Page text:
Our policy on early diagnosis
Get in touch with our policy team to find out more information about our work and our policies.
Many types of cancer are detected at a late stage, when treatment options are limited, and prognosis is poor. Being able to detect cancers earlier can increase treatment options and substantially improve survival. There is a pressing need for a paradigm shift in our ability to accurately detect and diagnose cancer at an earlier stage to transform health outcomes.
Our policy on screening
Cancer screening is meant for healthy people with no symptoms at all. Screening looks for early signs that could indicate cancer is developing. It can help spot cancers at an early stage, when treatment is more likely to be successful and the chances of survival are much better. In some cases, it can even prevent cancers from developing at all, by picking up early changes that can then be treated to stop them turning into cancer.
Screening is for people with no symptoms to pick up cancers (or precancerous changes) before symptoms have a chance to develop. It is important for people to recognise what is normal for them and speak to their GP if they notice any unusual changes, as offering screening at certain age ranges does not mean that someone with symptoms shouldn't be offered appropriate tests.
We regularly respond to consultations by the UK National Screening Committee (UK NSC) regarding new and improved screening programmes. Developing standardised processes for how evidence and research is gathered for new screening technologies is vital to improve and optimise our screening programmes.
Bowel screening is the best way to diagnose bowel cancer early. Early diagnosis is crucial - patients diagnosed with bowel cancer at the earliest stage have a better than 90% chance of surviving for five years, whilst for those diagnosed at the latest stage this drops to just 6.6%.
We would like to see the current programme made even more effective by:
Optimising the Faecal Immunochemical Test (FIT)
Each UK nation has taken a different approach to the optimisation of bowel screening but none are currently meeting UK NSC guidelines.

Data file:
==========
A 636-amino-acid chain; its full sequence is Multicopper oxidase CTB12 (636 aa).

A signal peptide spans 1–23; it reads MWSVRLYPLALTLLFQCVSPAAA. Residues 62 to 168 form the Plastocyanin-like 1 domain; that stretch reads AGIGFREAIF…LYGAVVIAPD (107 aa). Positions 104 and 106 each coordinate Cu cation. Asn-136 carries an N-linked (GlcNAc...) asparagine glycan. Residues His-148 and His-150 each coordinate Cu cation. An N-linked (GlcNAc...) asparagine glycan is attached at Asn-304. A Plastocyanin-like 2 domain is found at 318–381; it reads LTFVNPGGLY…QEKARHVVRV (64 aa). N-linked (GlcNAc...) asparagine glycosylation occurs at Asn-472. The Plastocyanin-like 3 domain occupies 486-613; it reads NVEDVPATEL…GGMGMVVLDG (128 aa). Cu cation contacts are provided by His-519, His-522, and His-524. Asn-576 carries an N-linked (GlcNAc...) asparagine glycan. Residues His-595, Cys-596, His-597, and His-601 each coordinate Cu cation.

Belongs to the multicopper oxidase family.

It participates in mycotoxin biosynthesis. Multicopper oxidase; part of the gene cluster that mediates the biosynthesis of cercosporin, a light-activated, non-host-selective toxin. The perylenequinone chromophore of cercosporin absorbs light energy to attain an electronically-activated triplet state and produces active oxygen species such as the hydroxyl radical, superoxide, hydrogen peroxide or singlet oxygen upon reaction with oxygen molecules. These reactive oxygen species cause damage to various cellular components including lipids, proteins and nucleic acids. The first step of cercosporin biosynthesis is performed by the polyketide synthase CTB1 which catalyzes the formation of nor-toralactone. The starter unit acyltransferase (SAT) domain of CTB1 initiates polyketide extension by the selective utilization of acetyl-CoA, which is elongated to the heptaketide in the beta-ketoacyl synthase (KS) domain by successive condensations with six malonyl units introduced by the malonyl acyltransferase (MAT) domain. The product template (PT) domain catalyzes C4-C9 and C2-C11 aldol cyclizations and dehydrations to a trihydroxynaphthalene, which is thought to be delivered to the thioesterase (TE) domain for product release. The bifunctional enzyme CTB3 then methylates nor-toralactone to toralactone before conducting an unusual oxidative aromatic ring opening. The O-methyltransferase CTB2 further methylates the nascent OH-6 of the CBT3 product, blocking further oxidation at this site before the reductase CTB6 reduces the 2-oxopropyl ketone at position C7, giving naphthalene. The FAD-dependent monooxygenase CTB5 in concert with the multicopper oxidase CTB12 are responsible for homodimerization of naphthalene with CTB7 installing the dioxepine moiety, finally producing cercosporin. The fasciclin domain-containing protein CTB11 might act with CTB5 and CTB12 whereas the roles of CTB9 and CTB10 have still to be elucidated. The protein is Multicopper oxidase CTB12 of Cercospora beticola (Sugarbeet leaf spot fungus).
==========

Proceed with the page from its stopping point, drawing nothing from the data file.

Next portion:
UK nations must move towards UK NSC recommendations offering screening for bowel cancer, offering screening every two years to people between the ages of 50 and 74 years old in the UK using the faecal-immunochemical test (FIT) at as low a threshold as possible (down to 20µg/g).
It is vital that the optimisation of screening is matched with increasing capacity for pathology and endoscopy to meet additional patient need.
Bowel cancer screening uptake is lower than other national cancer screening programmes. There is considerable variation in participation levels in bowel screening across the country, and certain people, such as those from more deprived groups, are less likely to participate in screening. We call on policymakers in all four nations to set an ambition to break down barriers to participation in the bowel cancer screening programme.
Cervical screening is available to anyone with a cervix between the ages of 25 to 64 in the UK. The screening test facilitates the identification of changes in the cervix which, if left untreated, could develop into cancer.
HPV Primary Screening
England, Wales and Scotland are using HPV primary screening. HPV primary screening tests the cervical cells for the HPV virus first. The laboratory will look to see if you have high risk HPV. If high risk HPV is found, the laboratory will test your sample for cell changes.